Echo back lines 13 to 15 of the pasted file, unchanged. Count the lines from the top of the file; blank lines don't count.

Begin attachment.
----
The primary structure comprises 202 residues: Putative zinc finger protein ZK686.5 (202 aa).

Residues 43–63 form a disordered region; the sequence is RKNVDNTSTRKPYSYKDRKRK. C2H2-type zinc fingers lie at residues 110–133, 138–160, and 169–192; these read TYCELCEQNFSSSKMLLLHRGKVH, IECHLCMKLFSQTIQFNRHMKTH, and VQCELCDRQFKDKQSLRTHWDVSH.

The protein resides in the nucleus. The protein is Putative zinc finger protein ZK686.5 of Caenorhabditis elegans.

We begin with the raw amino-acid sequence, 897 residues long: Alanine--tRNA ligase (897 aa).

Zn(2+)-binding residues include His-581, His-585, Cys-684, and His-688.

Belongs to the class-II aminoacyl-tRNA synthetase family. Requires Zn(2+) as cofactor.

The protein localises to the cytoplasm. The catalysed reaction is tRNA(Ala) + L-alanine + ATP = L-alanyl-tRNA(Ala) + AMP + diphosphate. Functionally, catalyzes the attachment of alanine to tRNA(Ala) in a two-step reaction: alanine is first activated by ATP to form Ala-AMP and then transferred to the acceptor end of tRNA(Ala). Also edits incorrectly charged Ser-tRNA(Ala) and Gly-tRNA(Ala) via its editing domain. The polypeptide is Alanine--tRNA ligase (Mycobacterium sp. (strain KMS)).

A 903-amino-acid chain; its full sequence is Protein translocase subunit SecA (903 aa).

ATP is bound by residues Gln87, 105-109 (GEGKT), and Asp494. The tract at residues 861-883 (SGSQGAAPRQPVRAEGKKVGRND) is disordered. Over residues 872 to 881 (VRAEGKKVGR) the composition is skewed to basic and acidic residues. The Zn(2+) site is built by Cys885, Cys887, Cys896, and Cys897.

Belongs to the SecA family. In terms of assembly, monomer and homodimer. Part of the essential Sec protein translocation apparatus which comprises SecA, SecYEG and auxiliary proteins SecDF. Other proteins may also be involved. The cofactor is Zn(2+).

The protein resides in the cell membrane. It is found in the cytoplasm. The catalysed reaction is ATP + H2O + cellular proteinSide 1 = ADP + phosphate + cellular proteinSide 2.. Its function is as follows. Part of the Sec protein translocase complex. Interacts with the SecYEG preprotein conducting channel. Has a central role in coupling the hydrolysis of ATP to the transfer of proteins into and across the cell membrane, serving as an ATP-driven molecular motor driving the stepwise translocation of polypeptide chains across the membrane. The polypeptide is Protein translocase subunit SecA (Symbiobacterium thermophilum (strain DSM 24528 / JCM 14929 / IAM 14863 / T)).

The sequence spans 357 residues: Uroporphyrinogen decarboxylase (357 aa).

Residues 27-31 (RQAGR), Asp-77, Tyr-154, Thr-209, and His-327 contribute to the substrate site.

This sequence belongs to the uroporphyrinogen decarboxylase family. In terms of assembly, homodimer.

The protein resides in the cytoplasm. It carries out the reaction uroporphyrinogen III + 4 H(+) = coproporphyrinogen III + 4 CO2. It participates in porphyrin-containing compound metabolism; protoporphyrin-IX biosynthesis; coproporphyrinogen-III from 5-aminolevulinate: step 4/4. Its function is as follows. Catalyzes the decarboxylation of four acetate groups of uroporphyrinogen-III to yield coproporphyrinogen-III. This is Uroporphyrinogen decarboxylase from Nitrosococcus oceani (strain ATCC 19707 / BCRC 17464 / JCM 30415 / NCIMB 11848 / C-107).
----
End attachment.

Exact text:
Residues 27-31 (RQAGR), Asp-77, Tyr-154, Thr-209, and His-327 contribute to the substrate site.

This sequence belongs to the uroporphyrinogen decarboxylase family. In terms of assembly, homodimer.

The protein resides in the cytoplasm. It carries out the reaction uroporphyrinogen III + 4 H(+) = coproporphyrinogen III + 4 CO2. It participates in porphyrin-containing compound metabolism; protoporphyrin-IX biosynthesis; coproporphyrinogen-III from 5-aminolevulinate: step 4/4. Its function is as follows. Catalyzes the decarboxylation of four acetate groups of uroporphyrinogen-III to yield coproporphyrinogen-III. This is Uroporphyrinogen decarboxylase from Nitrosococcus oceani (strain ATCC 19707 / BCRC 17464 / JCM 30415 / NCIMB 11848 / C-107).